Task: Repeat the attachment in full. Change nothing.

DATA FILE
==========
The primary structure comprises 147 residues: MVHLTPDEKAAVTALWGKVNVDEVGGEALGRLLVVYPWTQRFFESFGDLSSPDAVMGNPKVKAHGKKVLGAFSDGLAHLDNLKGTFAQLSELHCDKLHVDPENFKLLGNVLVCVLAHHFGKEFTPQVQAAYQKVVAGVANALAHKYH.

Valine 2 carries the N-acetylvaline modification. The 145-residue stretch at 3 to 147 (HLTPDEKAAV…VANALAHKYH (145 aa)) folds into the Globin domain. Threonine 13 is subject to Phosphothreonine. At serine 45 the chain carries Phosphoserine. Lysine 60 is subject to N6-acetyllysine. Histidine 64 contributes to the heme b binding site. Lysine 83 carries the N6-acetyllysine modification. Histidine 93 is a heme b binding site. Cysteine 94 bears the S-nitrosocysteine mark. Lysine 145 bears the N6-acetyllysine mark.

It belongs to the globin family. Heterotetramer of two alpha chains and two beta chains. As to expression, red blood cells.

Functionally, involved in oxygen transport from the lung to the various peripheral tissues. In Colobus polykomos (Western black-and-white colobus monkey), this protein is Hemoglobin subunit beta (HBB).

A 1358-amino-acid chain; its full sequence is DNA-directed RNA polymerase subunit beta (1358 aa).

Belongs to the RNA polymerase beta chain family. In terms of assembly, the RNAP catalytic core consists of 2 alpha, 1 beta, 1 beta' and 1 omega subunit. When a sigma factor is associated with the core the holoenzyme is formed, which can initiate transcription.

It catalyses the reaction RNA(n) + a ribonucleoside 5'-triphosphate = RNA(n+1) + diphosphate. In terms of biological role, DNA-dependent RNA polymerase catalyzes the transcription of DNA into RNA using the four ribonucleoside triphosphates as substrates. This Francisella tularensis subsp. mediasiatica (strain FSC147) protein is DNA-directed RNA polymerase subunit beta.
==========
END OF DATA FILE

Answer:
The primary structure comprises 147 residues: MVHLTPDEKAAVTALWGKVNVDEVGGEALGRLLVVYPWTQRFFESFGDLSSPDAVMGNPKVKAHGKKVLGAFSDGLAHLDNLKGTFAQLSELHCDKLHVDPENFKLLGNVLVCVLAHHFGKEFTPQVQAAYQKVVAGVANALAHKYH.

Valine 2 carries the N-acetylvaline modification. The 145-residue stretch at 3 to 147 (HLTPDEKAAV…VANALAHKYH (145 aa)) folds into the Globin domain. Threonine 13 is subject to Phosphothreonine. At serine 45 the chain carries Phosphoserine. Lysine 60 is subject to N6-acetyllysine. Histidine 64 contributes to the heme b binding site. Lysine 83 carries the N6-acetyllysine modification. Histidine 93 is a heme b binding site. Cysteine 94 bears the S-nitrosocysteine mark. Lysine 145 bears the N6-acetyllysine mark.

It belongs to the globin family. Heterotetramer of two alpha chains and two beta chains. As to expression, red blood cells.

Functionally, involved in oxygen transport from the lung to the various peripheral tissues. In Colobus polykomos (Western black-and-white colobus monkey), this protein is Hemoglobin subunit beta (HBB).

A 1358-amino-acid chain; its full sequence is DNA-directed RNA polymerase subunit beta (1358 aa).

Belongs to the RNA polymerase beta chain family. In terms of assembly, the RNAP catalytic core consists of 2 alpha, 1 beta, 1 beta' and 1 omega subunit. When a sigma factor is associated with the core the holoenzyme is formed, which can initiate transcription.

It catalyses the reaction RNA(n) + a ribonucleoside 5'-triphosphate = RNA(n+1) + diphosphate. In terms of biological role, DNA-dependent RNA polymerase catalyzes the transcription of DNA into RNA using the four ribonucleoside triphosphates as substrates. This Francisella tularensis subsp. mediasiatica (strain FSC147) protein is DNA-directed RNA polymerase subunit beta.